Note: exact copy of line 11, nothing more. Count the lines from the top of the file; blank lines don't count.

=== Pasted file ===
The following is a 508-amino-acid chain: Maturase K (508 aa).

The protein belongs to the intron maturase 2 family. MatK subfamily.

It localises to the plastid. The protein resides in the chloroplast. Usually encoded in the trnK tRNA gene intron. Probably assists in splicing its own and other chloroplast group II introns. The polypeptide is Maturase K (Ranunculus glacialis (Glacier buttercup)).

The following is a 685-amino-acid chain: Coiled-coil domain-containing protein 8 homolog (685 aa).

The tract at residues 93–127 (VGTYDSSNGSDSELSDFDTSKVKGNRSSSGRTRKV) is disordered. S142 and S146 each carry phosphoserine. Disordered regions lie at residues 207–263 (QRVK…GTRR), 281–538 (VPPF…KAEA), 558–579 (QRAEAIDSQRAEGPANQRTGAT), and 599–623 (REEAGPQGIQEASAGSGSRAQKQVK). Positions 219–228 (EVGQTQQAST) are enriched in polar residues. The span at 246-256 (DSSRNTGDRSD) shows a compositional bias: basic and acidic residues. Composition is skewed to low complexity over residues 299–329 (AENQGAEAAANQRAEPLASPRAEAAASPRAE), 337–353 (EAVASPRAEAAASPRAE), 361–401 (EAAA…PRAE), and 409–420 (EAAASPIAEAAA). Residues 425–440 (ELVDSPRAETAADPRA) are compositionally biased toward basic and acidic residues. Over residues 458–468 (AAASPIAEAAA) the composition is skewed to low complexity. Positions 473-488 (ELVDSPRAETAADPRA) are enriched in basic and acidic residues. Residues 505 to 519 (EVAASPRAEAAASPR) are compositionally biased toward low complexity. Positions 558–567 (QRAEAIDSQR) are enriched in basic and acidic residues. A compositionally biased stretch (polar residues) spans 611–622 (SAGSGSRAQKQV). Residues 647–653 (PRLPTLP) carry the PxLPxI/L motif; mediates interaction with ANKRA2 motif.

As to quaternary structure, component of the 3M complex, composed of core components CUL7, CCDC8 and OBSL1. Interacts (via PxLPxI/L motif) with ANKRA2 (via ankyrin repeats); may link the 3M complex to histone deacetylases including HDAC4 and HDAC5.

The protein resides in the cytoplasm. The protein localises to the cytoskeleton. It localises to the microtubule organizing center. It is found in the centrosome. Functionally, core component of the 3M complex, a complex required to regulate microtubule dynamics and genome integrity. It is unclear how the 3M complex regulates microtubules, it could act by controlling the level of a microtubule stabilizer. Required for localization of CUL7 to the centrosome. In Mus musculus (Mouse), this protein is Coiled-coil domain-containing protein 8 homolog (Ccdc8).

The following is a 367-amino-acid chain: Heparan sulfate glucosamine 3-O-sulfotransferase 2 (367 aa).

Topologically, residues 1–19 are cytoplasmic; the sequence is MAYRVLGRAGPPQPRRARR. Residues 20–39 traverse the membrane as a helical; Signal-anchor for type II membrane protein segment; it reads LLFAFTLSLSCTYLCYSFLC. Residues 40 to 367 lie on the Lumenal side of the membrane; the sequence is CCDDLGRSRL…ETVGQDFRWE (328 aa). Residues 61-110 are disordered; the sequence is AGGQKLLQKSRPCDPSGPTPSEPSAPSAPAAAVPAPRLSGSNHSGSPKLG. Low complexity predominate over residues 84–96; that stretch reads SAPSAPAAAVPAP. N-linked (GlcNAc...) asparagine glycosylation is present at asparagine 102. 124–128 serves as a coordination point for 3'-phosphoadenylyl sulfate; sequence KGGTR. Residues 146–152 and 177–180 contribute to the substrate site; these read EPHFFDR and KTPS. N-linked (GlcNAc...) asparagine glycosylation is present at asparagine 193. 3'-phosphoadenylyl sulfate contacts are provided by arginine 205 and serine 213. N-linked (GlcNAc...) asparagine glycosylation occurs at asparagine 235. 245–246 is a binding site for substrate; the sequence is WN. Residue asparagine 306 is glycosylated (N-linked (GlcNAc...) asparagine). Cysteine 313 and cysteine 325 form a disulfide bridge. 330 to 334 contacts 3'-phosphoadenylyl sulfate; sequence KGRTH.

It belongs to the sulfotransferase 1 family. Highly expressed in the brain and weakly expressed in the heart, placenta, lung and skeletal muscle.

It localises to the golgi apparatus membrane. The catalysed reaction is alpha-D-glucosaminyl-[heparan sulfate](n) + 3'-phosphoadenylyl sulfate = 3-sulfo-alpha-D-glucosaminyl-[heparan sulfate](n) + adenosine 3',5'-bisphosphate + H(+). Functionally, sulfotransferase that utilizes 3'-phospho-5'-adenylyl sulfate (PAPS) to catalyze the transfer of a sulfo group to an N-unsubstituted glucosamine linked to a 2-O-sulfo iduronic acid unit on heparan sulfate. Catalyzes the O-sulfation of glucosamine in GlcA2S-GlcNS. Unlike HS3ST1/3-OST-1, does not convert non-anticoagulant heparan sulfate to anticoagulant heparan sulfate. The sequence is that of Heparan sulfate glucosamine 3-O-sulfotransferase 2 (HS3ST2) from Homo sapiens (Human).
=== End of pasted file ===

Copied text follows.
It localises to the golgi apparatus membrane. The catalysed reaction is alpha-D-glucosaminyl-[heparan sulfate](n) + 3'-phosphoadenylyl sulfate = 3-sulfo-alpha-D-glucosaminyl-[heparan sulfate](n) + adenosine 3',5'-bisphosphate + H(+). Functionally, sulfotransferase that utilizes 3'-phospho-5'-adenylyl sulfate (PAPS) to catalyze the transfer of a sulfo group to an N-unsubstituted glucosamine linked to a 2-O-sulfo iduronic acid unit on heparan sulfate. Catalyzes the O-sulfation of glucosamine in GlcA2S-GlcNS. Unlike HS3ST1/3-OST-1, does not convert non-anticoagulant heparan sulfate to anticoagulant heparan sulfate. The sequence is that of Heparan sulfate glucosamine 3-O-sulfotransferase 2 (HS3ST2) from Homo sapiens (Human).